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ORIGINAL RESEARCH
Year : 2019  |  Volume : 2  |  Issue : 3  |  Page : 59-64

Safety of immune checkpoint blockade in patients with cancer and preexisting autoimmune diseases and/or chronic inflammatory disorders


1 Department of Emergency Medicine, Unit 1468, The University of Texas MD Anderson Cancer Center, Houston, TX, USA
2 Department of Emergency Medicine, Unit 1468, The University of Texas MD Anderson Cancer Center, Houston, TX, USA; Department of Emergency Medicine, American University of Beirut Medical Center, Beirut, Lebanon

Correspondence Address:
Dr. Sai-Ching Yeung
Department of Emergency Medicine, Unit 1468, The University of Texas MD Anderson Cancer Center, 1515 Holcombe Blvd., Houston, TX 77030
USA
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Source of Support: None, Conflict of Interest: None


DOI: 10.4103/JIPO.JIPO_11_19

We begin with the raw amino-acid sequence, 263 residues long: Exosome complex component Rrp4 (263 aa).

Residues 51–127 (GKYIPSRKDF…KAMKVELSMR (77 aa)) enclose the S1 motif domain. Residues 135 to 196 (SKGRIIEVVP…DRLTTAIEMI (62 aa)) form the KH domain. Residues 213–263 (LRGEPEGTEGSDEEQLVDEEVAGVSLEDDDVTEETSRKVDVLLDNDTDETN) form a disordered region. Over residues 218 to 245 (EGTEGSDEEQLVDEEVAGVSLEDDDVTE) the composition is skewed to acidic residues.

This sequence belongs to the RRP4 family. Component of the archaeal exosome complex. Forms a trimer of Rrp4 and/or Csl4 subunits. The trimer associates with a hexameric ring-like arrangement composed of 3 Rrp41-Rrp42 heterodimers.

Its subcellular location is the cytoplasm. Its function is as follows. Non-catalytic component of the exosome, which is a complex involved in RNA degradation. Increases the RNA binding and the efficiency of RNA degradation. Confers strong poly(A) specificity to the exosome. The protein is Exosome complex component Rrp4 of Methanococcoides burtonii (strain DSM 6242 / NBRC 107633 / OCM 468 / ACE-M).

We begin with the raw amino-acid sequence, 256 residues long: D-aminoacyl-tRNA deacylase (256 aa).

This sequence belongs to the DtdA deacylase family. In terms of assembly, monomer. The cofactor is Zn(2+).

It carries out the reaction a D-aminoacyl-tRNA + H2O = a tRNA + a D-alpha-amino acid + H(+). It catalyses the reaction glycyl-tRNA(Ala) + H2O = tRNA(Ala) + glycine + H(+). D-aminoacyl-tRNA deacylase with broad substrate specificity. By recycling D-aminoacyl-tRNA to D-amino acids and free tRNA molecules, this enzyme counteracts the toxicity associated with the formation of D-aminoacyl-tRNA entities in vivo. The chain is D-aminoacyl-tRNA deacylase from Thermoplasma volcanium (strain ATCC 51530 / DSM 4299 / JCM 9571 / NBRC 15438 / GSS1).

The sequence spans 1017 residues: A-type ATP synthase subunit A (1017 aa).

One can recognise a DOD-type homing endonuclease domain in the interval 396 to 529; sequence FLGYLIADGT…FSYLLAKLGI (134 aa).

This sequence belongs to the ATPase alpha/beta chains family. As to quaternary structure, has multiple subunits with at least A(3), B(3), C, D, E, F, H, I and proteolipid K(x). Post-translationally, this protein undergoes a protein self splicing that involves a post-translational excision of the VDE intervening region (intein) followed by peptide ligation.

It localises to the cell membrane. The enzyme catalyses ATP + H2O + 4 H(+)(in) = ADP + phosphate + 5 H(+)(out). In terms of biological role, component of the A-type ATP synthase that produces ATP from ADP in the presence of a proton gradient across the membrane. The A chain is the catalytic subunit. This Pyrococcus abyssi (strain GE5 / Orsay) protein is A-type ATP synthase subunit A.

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Background: Checkpoint blockade therapy, in the form of immune checkpoint inhibitors (ICIs), is increasingly being used to prolong survival in cancer patients, but its use is limited by the occurrence of immune-related adverse events (irAEs). These can be serious and occasionally fatal. However, the safety of ICIs is currently unknown in cancer patients with preexisting autoimmune diseases (PADs) and/or chronic inflammatory disorders (CIDs) such as eczema.Aim: The aim of this study is to evaluate the safety of ICIs in cancer patients with PAD and/or eczema at our institution. Patients and Methods: A retrospective study of cancer patients who presented to the Emergency Department between March 1, 2011, and February 29, 2016, after ICI therapy was previously conducted. Among these patients, those with PAD and/or eczema were further evaluated for safety by determining the occurrences of de novo irAEs or preexisting disease exacerbation. Results: Twenty-two cancer patients with PAD and/or eczema who received ICIs were reviewed, in which 15 were male (68%). Their median age was 63 years (range: 40–78 years). Most patients received anti-PD-1drugs (68%). Melanoma was the most common malignancy (45%). Autoimmune thyroiditis/primary hypothyroidism was the most common PAD. Four patients were receiving treatment for PAD at baseline using systemic corticosteroids, anti-inflammatory agents, and other immunosuppressants. Nineteen patients experienced de novo irAEs and/or PAD exacerbation. In three patients, the irAE was severe (grade ≥3). In six patients, the irAE or exacerbation was managed with systemic corticosteroids. Twelve patients experienced resolution of the de novo irAE or PAD exacerbation without the need to withhold or discontinue ICI therapy. The median time to last follow-up or death from the first dose of ICI was 16.8 months (range: 2–80 months). Death due to cancer progression was reported in 17 patients. Conclusion: Although de novo irAEs and PAD exacerbation were common, most patients with PAD and/or CIDs tolerated ICI therapy well.


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